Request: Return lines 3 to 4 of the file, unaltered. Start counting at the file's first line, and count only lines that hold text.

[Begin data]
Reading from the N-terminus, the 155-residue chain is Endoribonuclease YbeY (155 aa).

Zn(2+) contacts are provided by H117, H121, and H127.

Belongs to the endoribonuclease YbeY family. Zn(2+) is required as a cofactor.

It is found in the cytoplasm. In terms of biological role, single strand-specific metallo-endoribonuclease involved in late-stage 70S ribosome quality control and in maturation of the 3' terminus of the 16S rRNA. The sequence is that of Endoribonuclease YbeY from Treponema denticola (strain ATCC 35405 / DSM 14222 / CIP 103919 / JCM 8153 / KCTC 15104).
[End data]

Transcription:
Belongs to the endoribonuclease YbeY family. Zn(2+) is required as a cofactor.

It is found in the cytoplasm. In terms of biological role, single strand-specific metallo-endoribonuclease involved in late-stage 70S ribosome quality control and in maturation of the 3' terminus of the 16S rRNA. The sequence is that of Endoribonuclease YbeY from Treponema denticola (strain ATCC 35405 / DSM 14222 / CIP 103919 / JCM 8153 / KCTC 15104).